The enclosure is the first thing you should consider after buying a subwoofer. I mean, if you have bought the best 12-inch subwoofer for your car, you need to place it in the best enclosure possible. That is why making a fiberglass subwoofer box appears to be a great idea.
The minimal price for the fiberglass enclosures starts at $200, so even the cheap model will set you back more than the subwoofer. At the same time, all the materials needed to make a custom box will be substantially less expensive ($100 – $150, depending on the fiberglass you choose for your project).
The fiberglass box has a number of distinct advantages over other forms of enclosures. To begin with, it can be shaped to properly suit the shape of your trunk and mimic its features. It’s also a highly customizable enclosure. You can alter its thickness, shape, color, and cover, among other things. It’s also more durable than wood (although some craftsmen choose to blend the two materials).
From our tutorial, you’ll learn how to make a fiberglass subwoofer box in the trunk of your vehicle. It’s important to note that, while this project isn’t tough, it will necessitate a lot of steps and patience.
Fiberglass Subwoofer Box Creation
The process of hand-crafting a fiberglass subwoofer box takes more than 24 hours. Remember that polyester fiberglass resin is a dangerous product, so use a dust mask or respirator, gloves, and goggles when dealing with it.
Make sure your car’s trunk is perfectly clean before you start. Remove everything from the area (save the carpet) and vacuum it thoroughly. If dust collects on the fiberglass resin, the entire process will be ruined. If you think the trunk lid is bothering you, you can even remove it.
To prevent chemicals from seeping into your car’s trunk, place masking tape there. If the resin gets anywhere, it will be nearly impossible to remove, so try your best. When you’re done, your trunk should resemble this:
Then, on top of the masking tape, apply a thick layer of foil. Before you begin glassing, it’s also a good idea to lay down something like newspapers all around the work area.
Cut or rip the fiberglass into little squares (don’t forget to wear gloves while doing it). It will be laid down in a papier-mâché style.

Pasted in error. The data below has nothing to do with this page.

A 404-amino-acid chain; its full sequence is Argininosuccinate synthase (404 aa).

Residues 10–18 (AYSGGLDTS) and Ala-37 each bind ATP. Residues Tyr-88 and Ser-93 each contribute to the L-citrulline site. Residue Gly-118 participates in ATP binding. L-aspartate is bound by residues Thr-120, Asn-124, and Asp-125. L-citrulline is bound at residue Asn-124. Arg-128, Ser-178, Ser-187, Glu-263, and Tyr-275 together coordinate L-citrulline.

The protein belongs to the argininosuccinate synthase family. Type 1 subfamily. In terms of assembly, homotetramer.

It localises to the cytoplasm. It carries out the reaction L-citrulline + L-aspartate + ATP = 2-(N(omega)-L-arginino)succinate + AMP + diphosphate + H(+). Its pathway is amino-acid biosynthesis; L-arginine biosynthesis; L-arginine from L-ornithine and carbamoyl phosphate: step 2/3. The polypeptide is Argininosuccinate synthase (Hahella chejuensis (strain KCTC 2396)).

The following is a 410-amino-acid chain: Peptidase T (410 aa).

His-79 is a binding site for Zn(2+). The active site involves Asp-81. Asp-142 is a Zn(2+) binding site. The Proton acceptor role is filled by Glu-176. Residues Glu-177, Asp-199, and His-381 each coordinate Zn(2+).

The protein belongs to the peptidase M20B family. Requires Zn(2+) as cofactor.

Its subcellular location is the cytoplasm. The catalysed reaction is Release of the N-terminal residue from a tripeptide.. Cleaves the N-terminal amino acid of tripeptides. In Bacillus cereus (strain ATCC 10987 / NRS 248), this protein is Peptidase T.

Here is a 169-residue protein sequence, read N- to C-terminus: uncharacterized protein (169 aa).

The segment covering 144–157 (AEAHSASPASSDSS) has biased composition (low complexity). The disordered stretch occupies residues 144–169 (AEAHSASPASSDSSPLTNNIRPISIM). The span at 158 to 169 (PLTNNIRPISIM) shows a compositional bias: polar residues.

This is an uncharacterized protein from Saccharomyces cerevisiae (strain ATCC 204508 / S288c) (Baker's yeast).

Mix the resin with a hardener to make it ready to use (the ratio should be specified on the package). If you mix too much at once, it will dry out before you finish the task.
Apply a basic layer of the mixture to the area where you want the box to be with a paintbrush. Wear a mask or a respirator and goggles and only do it in a well-ventilated location.
Lay down a layer of fiberglass before the resin dries. It will take at least 2 hours for each layer to dry (however, you can use a hair dryer to make it dry faster). It’s suggested that you do about 4 -5 layers. Otherwise, your box will be moving while you are driving. Remember to make the shell bigger than you actually want it to be as you will be trimming it later. You should also beware of air bubbles because they can weaken your box. If you see them, spread the resin out with a brush.
Using a pencil, draw two circles around the subwoofer on the MDF board (you’ll need two rings). To create a mount for the subwoofer, use a jigsaw or any other equipment that is handy for you to cut out the rings (similar to those on a picture). If you believe they’ll be too noticeable, paint them black or another color.
The first ring will go along the circumference of the sub. The other ring will be glued to it for screwing in the subwoofer.
Once the resin has fully dried, remove the enclosure from the trunk. It will be difficult, so you will have to put out some effort and may require assistance.
After removing the enclosure from the car, clean it of any tape and foil. Trim the edges using a jigsaw or a die grinder (they will be very uneven as you pull the enclosure out). Place the box back in the trunk, draw a pencil line around the corners, and cut them out.
Place the rings on the box and secure them with dowels that should be glued in place.
Hi everyone! I’m Thomas Moody, also known as Guitarzan.
All my life, the guitar has always been my real love. I played as a featured guitarist in several bands over the years.
My extensive experience of teaching lessons and blogging taught me to write useful texts. I tried to keep as many notes about musical instruments as possible. So stay tuned—new articles are coming.